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Chartered Certified Accountant (designatory letters ACCA or FCCA) was historically seen as a British qualified accountant designation awarded by the Association of Chartered Certified Accountants (ACCA). However, although ACCA is UK based, it is a global body for professional accountants with 170,000 qualified members and 436,000 students globally. Support offices/centres exist in 91 countries.
The term Chartered Certified Accountant was introduced in 1996. Prior to that date, ACCA members were known as Certified Accountant. It is still permissible for an ACCA member to use this term. Members of ACCA with post-qualification experience of more than five years and have completed the required continued professional development are designated Fellows, and use the designatory letters FCCA in place of ACCA.
The term Chartered refers to the Royal Charter granted by Her Majesty Queen Elizabeth II of the United Kingdom.
Chartered Certified Accountants work in all fields of business and finance. Some are engaged in public practice work, others work in the private sector and some are employed by government bodies.
Since Chartered Certified Accountant is a legally protected term, individuals who describe themselves as such must be members of ACCA. If they carry out public practice engagements, they must comply with additional regulations such as holding a practising certificate, being insured against any possible liability claims and submitting to inspections.
Benefits of the ACCA qualification
- enables you to become a Chartered Certified Accountant, use the designatory letters ACCA, and work in any aspect of finance or management in any business.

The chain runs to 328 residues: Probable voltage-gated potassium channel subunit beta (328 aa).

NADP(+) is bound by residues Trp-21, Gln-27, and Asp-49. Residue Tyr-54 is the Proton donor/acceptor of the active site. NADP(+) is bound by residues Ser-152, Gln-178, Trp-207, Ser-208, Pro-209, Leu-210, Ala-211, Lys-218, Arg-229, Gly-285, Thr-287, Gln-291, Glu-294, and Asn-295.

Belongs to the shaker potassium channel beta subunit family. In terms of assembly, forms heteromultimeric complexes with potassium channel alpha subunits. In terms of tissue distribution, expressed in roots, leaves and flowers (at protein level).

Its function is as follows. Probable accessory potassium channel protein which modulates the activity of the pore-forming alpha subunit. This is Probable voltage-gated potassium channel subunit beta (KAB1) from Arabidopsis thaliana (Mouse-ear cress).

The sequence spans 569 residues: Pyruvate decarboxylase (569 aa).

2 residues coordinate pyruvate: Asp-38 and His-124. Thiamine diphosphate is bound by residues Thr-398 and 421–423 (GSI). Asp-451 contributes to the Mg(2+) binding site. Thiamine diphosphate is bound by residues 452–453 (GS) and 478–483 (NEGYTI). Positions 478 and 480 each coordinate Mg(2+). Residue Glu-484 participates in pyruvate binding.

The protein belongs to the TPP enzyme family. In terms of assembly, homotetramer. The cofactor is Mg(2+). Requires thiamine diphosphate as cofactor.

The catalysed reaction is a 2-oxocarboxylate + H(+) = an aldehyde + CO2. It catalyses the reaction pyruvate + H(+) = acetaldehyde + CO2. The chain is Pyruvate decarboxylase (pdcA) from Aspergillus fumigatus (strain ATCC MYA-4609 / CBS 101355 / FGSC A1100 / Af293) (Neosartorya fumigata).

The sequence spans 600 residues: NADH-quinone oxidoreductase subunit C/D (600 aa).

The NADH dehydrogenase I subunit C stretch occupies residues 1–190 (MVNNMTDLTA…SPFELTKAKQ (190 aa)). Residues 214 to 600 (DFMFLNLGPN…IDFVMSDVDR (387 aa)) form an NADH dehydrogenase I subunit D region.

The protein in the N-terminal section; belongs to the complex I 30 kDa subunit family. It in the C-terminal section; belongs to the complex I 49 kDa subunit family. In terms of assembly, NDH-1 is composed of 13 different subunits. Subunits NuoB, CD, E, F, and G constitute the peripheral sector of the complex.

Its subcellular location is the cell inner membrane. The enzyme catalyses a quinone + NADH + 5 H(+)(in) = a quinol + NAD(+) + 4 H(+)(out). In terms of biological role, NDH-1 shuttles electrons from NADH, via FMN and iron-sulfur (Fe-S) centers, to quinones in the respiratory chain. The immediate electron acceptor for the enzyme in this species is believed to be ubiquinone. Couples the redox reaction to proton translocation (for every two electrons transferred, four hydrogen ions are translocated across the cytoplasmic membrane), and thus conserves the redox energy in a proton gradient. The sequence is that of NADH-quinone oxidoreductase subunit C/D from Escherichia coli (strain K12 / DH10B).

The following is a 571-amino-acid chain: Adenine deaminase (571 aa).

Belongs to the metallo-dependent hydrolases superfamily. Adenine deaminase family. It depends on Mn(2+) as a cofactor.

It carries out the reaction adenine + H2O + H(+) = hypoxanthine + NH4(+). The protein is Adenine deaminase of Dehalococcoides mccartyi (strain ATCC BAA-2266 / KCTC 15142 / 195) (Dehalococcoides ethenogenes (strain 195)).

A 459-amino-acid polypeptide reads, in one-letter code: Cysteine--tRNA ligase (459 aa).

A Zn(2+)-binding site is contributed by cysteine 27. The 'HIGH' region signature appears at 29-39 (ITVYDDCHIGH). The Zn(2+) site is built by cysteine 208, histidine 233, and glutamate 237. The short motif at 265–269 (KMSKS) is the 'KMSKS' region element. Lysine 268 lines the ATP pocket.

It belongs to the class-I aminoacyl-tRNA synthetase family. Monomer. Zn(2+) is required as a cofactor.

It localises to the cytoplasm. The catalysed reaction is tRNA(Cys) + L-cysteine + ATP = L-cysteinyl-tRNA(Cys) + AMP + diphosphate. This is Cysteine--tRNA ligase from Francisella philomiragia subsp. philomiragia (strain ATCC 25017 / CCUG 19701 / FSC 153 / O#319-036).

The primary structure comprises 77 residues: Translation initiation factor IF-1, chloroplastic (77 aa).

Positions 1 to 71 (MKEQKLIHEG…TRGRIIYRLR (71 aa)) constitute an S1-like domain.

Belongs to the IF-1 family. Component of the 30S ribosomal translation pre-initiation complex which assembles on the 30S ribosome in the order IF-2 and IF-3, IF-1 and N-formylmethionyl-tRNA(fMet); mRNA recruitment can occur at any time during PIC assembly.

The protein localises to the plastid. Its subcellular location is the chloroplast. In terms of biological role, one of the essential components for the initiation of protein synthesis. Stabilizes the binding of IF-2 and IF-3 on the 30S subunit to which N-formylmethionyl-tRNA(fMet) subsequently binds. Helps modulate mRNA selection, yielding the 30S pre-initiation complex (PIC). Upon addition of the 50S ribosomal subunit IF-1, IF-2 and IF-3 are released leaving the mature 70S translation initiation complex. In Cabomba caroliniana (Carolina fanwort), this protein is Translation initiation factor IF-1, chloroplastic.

- better employment prospects as a result of having shown an ability in all areas of business.
- assures an employer that you have the skills necessary to progress to more senior management positions.
- higher status in the eyes of an employer, and also your clients.
- ACCA is the largest and fastest-growing global professional accountancy body in the world, with over 320,000 members and students in 170 countries.
- gaining such a qualification is evidence that the holder possesses skills and knowledge which are in high demand by employers in industry, banking, auditing, consulting as well as other professions like taxation and law.
- candidates not only gain specialist knowledge in finance and accounting, but also acquire valuable skills in organisational management and strategy.
- the qualification does not concentrate only on theory, and unlike Universities prepares a graduate for practical usage.
- the qualification is based on international accounting and auditing standards and is IFAC compliant.
- ACCA Professional qualification is of a high standard and is equivalent to completing full University Degree
- with exams twice a year students can work while they study.
- personal satisfaction of having acquired the business skills.